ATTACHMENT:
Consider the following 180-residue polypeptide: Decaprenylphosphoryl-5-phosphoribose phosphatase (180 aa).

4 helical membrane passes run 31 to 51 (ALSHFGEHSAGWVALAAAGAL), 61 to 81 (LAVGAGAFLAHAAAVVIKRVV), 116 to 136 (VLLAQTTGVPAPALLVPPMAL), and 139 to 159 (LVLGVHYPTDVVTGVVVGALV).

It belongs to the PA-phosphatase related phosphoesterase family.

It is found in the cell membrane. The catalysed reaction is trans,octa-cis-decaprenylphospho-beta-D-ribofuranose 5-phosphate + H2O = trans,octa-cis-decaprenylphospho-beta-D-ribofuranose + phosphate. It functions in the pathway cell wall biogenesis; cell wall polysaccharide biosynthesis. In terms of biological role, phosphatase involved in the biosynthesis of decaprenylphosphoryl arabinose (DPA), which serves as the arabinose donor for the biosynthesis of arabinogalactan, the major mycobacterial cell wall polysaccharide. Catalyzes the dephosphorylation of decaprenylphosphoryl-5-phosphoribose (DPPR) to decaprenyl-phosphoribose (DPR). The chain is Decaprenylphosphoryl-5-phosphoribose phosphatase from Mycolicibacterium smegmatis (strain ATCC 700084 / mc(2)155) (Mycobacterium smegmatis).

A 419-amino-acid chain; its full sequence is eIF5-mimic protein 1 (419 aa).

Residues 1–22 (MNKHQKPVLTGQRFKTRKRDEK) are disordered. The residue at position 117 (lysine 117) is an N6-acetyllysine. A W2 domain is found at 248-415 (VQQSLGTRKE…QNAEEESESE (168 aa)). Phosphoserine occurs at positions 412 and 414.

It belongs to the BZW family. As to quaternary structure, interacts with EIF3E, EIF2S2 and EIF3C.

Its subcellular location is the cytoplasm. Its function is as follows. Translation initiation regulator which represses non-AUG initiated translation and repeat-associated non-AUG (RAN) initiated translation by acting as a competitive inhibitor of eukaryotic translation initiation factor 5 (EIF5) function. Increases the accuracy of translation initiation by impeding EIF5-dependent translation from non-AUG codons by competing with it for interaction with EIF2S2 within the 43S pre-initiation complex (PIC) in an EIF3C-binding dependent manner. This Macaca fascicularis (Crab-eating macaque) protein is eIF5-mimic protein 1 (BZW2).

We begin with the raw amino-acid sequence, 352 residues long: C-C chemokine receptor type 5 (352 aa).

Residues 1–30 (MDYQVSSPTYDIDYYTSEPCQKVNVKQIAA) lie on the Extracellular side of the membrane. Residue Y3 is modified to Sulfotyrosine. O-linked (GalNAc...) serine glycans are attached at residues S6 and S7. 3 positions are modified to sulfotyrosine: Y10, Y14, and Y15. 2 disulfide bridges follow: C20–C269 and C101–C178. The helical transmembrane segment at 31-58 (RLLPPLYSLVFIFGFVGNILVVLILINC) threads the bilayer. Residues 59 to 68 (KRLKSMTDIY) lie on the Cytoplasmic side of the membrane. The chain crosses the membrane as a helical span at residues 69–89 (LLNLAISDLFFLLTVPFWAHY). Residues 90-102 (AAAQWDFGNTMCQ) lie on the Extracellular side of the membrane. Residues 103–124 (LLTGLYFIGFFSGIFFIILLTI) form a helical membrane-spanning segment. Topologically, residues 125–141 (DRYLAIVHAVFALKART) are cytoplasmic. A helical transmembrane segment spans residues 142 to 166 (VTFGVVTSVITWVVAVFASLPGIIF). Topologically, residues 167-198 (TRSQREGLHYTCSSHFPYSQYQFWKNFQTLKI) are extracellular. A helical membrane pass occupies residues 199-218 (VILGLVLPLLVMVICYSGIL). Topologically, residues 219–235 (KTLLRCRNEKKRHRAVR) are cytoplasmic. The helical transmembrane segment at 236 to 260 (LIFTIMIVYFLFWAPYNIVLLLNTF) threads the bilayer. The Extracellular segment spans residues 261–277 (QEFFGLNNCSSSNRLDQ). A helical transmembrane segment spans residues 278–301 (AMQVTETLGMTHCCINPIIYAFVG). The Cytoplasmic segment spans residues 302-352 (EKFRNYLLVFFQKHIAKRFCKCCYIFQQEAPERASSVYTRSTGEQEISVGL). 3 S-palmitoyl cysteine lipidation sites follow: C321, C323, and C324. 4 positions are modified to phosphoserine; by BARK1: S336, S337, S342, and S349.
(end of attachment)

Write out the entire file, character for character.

Consider the following 180-residue polypeptide: Decaprenylphosphoryl-5-phosphoribose phosphatase (180 aa).

4 helical membrane passes run 31 to 51 (ALSHFGEHSAGWVALAAAGAL), 61 to 81 (LAVGAGAFLAHAAAVVIKRVV), 116 to 136 (VLLAQTTGVPAPALLVPPMAL), and 139 to 159 (LVLGVHYPTDVVTGVVVGALV).

It belongs to the PA-phosphatase related phosphoesterase family.

It is found in the cell membrane. The catalysed reaction is trans,octa-cis-decaprenylphospho-beta-D-ribofuranose 5-phosphate + H2O = trans,octa-cis-decaprenylphospho-beta-D-ribofuranose + phosphate. It functions in the pathway cell wall biogenesis; cell wall polysaccharide biosynthesis. In terms of biological role, phosphatase involved in the biosynthesis of decaprenylphosphoryl arabinose (DPA), which serves as the arabinose donor for the biosynthesis of arabinogalactan, the major mycobacterial cell wall polysaccharide. Catalyzes the dephosphorylation of decaprenylphosphoryl-5-phosphoribose (DPPR) to decaprenyl-phosphoribose (DPR). The chain is Decaprenylphosphoryl-5-phosphoribose phosphatase from Mycolicibacterium smegmatis (strain ATCC 700084 / mc(2)155) (Mycobacterium smegmatis).

A 419-amino-acid chain; its full sequence is eIF5-mimic protein 1 (419 aa).

Residues 1–22 (MNKHQKPVLTGQRFKTRKRDEK) are disordered. The residue at position 117 (lysine 117) is an N6-acetyllysine. A W2 domain is found at 248-415 (VQQSLGTRKE…QNAEEESESE (168 aa)). Phosphoserine occurs at positions 412 and 414.

It belongs to the BZW family. As to quaternary structure, interacts with EIF3E, EIF2S2 and EIF3C.

Its subcellular location is the cytoplasm. Its function is as follows. Translation initiation regulator which represses non-AUG initiated translation and repeat-associated non-AUG (RAN) initiated translation by acting as a competitive inhibitor of eukaryotic translation initiation factor 5 (EIF5) function. Increases the accuracy of translation initiation by impeding EIF5-dependent translation from non-AUG codons by competing with it for interaction with EIF2S2 within the 43S pre-initiation complex (PIC) in an EIF3C-binding dependent manner. This Macaca fascicularis (Crab-eating macaque) protein is eIF5-mimic protein 1 (BZW2).

We begin with the raw amino-acid sequence, 352 residues long: C-C chemokine receptor type 5 (352 aa).

Residues 1–30 (MDYQVSSPTYDIDYYTSEPCQKVNVKQIAA) lie on the Extracellular side of the membrane. Residue Y3 is modified to Sulfotyrosine. O-linked (GalNAc...) serine glycans are attached at residues S6 and S7. 3 positions are modified to sulfotyrosine: Y10, Y14, and Y15. 2 disulfide bridges follow: C20–C269 and C101–C178. The helical transmembrane segment at 31-58 (RLLPPLYSLVFIFGFVGNILVVLILINC) threads the bilayer. Residues 59 to 68 (KRLKSMTDIY) lie on the Cytoplasmic side of the membrane. The chain crosses the membrane as a helical span at residues 69–89 (LLNLAISDLFFLLTVPFWAHY). Residues 90-102 (AAAQWDFGNTMCQ) lie on the Extracellular side of the membrane. Residues 103–124 (LLTGLYFIGFFSGIFFIILLTI) form a helical membrane-spanning segment. Topologically, residues 125–141 (DRYLAIVHAVFALKART) are cytoplasmic. A helical transmembrane segment spans residues 142 to 166 (VTFGVVTSVITWVVAVFASLPGIIF). Topologically, residues 167-198 (TRSQREGLHYTCSSHFPYSQYQFWKNFQTLKI) are extracellular. A helical membrane pass occupies residues 199-218 (VILGLVLPLLVMVICYSGIL). Topologically, residues 219–235 (KTLLRCRNEKKRHRAVR) are cytoplasmic. The helical transmembrane segment at 236 to 260 (LIFTIMIVYFLFWAPYNIVLLLNTF) threads the bilayer. The Extracellular segment spans residues 261–277 (QEFFGLNNCSSSNRLDQ). A helical transmembrane segment spans residues 278–301 (AMQVTETLGMTHCCINPIIYAFVG). The Cytoplasmic segment spans residues 302-352 (EKFRNYLLVFFQKHIAKRFCKCCYIFQQEAPERASSVYTRSTGEQEISVGL). 3 S-palmitoyl cysteine lipidation sites follow: C321, C323, and C324. 4 positions are modified to phosphoserine; by BARK1: S336, S337, S342, and S349.